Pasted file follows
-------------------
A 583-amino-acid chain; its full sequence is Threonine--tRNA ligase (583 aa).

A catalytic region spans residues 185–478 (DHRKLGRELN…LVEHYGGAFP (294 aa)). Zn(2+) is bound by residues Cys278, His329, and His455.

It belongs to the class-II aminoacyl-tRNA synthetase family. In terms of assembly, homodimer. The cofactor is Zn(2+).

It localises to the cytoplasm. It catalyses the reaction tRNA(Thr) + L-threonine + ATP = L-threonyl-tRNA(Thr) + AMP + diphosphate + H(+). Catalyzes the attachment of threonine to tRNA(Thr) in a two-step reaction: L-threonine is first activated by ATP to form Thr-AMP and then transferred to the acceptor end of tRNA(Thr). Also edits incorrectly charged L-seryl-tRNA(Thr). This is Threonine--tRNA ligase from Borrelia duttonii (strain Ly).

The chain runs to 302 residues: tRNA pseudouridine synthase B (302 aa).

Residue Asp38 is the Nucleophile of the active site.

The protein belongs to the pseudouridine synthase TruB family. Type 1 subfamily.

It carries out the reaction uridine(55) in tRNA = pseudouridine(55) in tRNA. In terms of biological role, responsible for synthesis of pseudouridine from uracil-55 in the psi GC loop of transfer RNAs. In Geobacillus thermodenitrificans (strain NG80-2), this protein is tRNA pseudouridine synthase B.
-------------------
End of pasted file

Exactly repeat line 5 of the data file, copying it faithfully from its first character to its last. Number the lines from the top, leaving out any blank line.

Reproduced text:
The chain runs to 302 residues: tRNA pseudouridine synthase B (302 aa).